The Longer, Quieter Way Around

Photo courtesy of Creative Commons' Sapphireblue

Imagine traveling the world on a motorbike, Ewan McGregor-style.

For ten years, you make your way through more than 69 countries and over 300,000 kilometers, meet hundreds of interesting people and take photos throughout your journey. You visit every state in the U.S., catch a ferry from Venezuela to the Dominican Republican, get thrown in jail for three months in Cuba and have innumerable adventures.

Now imagine that you are doing this without the ability to hear or speak.

That is the story of one amazing man, 69-year old Belarusian Vladimir A. Yarets. Maybe you’ve heard of him?

He recently returned to Europe from the U.S. and is now passing through Rennes, France, where my sister and her friends recently got to meet him. My sister, who is studying abroad in Rennes this semester, describes him as a “very, very animated and friendly” man. She said communicating with him was a lot like playing charades, with plenty of pointing and “grand gestures.” Like this:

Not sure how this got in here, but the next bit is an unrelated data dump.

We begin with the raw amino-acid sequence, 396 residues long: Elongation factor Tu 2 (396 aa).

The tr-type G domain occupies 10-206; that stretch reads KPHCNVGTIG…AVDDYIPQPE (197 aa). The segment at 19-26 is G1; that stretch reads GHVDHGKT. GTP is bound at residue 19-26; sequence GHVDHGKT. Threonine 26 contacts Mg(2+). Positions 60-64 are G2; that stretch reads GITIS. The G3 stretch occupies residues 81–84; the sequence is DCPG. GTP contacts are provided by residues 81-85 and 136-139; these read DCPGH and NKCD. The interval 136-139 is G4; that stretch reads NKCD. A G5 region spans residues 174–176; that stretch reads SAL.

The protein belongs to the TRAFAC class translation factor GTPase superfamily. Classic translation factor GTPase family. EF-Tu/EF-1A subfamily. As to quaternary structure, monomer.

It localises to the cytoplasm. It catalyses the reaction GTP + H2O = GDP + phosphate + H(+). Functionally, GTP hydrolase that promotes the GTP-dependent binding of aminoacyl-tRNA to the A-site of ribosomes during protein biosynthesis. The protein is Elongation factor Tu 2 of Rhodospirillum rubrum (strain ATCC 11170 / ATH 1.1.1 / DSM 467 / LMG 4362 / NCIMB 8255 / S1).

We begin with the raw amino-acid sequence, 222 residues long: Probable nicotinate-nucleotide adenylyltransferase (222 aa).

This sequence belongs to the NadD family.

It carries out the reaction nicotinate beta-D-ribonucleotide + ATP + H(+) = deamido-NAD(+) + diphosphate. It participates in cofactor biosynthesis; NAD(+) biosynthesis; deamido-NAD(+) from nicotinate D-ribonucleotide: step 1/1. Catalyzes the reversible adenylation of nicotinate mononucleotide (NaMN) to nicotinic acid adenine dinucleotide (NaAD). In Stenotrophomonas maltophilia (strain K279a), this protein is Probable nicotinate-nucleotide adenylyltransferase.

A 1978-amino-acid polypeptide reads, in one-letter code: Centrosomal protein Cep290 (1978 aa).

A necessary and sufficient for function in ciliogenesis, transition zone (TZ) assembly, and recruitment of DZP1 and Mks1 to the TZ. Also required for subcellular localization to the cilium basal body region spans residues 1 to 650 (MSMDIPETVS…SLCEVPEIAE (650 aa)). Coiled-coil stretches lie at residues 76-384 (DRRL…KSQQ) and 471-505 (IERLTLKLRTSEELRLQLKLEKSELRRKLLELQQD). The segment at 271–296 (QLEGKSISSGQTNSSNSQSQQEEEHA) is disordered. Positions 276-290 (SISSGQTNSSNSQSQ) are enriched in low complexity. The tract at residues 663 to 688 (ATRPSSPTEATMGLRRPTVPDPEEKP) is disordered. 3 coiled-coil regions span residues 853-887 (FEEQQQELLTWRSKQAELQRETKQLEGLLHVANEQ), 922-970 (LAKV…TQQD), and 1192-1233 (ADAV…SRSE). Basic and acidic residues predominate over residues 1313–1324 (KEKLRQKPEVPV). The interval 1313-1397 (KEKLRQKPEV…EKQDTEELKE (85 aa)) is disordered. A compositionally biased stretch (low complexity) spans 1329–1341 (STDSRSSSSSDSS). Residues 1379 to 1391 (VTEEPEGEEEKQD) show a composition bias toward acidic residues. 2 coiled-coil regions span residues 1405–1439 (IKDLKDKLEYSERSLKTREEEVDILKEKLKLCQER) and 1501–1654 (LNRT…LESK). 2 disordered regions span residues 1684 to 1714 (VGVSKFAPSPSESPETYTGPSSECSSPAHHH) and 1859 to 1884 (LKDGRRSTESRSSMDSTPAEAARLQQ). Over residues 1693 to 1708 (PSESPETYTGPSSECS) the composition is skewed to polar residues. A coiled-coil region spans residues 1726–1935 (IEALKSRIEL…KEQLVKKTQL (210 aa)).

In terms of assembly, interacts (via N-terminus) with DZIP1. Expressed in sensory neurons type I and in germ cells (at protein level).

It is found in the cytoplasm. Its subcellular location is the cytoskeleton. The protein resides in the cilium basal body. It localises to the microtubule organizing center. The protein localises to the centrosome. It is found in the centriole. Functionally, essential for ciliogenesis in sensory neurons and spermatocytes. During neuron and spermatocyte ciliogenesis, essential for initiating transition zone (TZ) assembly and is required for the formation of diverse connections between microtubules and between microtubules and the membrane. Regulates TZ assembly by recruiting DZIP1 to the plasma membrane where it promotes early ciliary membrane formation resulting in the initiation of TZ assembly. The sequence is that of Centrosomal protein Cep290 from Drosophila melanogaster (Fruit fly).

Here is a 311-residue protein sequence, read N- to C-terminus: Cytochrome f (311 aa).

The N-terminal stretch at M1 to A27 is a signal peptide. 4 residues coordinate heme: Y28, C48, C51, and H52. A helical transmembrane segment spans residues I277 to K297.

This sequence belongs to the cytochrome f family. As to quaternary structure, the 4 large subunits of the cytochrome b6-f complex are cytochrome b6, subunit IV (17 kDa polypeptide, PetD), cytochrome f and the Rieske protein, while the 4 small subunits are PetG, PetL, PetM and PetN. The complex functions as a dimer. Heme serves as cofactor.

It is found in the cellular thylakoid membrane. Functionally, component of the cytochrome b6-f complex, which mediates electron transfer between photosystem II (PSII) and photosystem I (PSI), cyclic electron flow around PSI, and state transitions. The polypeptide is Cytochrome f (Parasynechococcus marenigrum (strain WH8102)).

As a friend pointed out, the trip is strangely similar to Ewan McGregor’s three-month motorbike tour in 2004, documented in the Bravo channel’s The Long Way Around series.


Just for the record, though, Yarets had the idea first (he started his tour in 2000). Sorry, Ewie.

But as amazing as his journey is, it seems that not every place he visits is entirely welcoming. London writer Peter Marshall laments the city police’s response to Yaret’s arrival in Parliament Square in April.

Despite the evidence of Big Ben behind him, Yarets wasn’t in London, but had landed on Planet Security, a make-believe world where a remarkable man travelling the world on a BMW despite his disability is seen not as someone to be welcomed and applauded (and I’m pleased to have shaken his hand) but simply as a security risk.

Still, according to an article from The Week, Yarets says through an interpreter that although many people are indifferent to his journey, there are always those who are friendly and happy to help.

One of these helpful people Yarets met in Singapore started blogging about it.

Interesting tidbit: the blogger says Yarets never asked for money, but when the blogger noticed that Yarets’ glasses were broken, he and his friends chipped in to buy him new frames. When they noticed his fog lights weren’t working, they found him a sponsor to pay for new lights. He even took this photo that explains why Yarets is making this long, dangerous, undoubtedly tiring journey.

Now doesn’t that just make you all warm and fuzzy?

On a sidenote:
Just one more reason to Study Abroad (yes, with capital letters) — the chance to meet insanely interesting characters like this Yarets fellow. But don’t take my word for it …